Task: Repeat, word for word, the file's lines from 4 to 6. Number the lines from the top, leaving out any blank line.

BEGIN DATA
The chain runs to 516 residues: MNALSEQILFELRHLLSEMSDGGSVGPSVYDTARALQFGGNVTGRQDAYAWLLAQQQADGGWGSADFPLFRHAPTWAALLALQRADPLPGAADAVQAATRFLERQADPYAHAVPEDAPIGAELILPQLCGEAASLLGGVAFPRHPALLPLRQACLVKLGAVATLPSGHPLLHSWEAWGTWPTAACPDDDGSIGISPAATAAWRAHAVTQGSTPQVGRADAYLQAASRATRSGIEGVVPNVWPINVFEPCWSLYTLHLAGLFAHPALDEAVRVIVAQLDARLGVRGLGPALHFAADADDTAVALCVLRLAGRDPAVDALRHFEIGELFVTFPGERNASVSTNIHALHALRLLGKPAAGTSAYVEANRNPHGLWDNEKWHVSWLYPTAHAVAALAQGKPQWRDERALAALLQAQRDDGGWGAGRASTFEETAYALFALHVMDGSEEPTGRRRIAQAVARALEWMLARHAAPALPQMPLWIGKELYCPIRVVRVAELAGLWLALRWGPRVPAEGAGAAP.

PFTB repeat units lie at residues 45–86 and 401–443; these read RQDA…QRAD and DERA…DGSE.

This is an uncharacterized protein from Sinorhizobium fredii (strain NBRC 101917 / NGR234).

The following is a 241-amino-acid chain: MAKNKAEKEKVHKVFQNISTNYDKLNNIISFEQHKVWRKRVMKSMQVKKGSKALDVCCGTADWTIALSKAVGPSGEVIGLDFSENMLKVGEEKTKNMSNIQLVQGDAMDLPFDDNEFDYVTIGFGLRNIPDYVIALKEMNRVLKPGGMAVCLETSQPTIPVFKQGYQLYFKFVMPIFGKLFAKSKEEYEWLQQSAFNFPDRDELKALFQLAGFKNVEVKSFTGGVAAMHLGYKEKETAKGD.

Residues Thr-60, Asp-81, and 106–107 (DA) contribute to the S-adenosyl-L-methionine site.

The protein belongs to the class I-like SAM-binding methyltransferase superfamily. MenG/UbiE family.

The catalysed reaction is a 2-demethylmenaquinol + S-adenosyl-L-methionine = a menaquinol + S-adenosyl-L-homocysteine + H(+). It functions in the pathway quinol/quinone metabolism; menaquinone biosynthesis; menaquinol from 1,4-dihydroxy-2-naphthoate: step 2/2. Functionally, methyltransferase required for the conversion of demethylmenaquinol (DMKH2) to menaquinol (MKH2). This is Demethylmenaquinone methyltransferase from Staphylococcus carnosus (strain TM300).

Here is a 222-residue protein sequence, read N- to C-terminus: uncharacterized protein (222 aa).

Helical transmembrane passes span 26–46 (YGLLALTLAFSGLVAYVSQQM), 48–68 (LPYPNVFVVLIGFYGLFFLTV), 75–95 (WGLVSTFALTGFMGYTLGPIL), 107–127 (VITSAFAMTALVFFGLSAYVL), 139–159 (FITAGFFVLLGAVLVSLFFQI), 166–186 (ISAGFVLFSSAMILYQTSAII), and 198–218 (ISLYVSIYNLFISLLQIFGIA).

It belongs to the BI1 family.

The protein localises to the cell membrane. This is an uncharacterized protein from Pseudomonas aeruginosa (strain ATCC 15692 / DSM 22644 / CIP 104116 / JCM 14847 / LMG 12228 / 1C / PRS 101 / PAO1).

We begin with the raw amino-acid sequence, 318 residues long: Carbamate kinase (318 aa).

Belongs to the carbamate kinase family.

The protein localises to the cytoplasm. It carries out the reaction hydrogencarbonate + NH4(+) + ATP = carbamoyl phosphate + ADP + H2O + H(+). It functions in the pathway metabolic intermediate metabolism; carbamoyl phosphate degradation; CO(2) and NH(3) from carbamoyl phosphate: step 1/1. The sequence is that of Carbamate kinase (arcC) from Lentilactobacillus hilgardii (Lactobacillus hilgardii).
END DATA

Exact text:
The following is a 241-amino-acid chain: MAKNKAEKEKVHKVFQNISTNYDKLNNIISFEQHKVWRKRVMKSMQVKKGSKALDVCCGTADWTIALSKAVGPSGEVIGLDFSENMLKVGEEKTKNMSNIQLVQGDAMDLPFDDNEFDYVTIGFGLRNIPDYVIALKEMNRVLKPGGMAVCLETSQPTIPVFKQGYQLYFKFVMPIFGKLFAKSKEEYEWLQQSAFNFPDRDELKALFQLAGFKNVEVKSFTGGVAAMHLGYKEKETAKGD.

Residues Thr-60, Asp-81, and 106–107 (DA) contribute to the S-adenosyl-L-methionine site.

The protein belongs to the class I-like SAM-binding methyltransferase superfamily. MenG/UbiE family.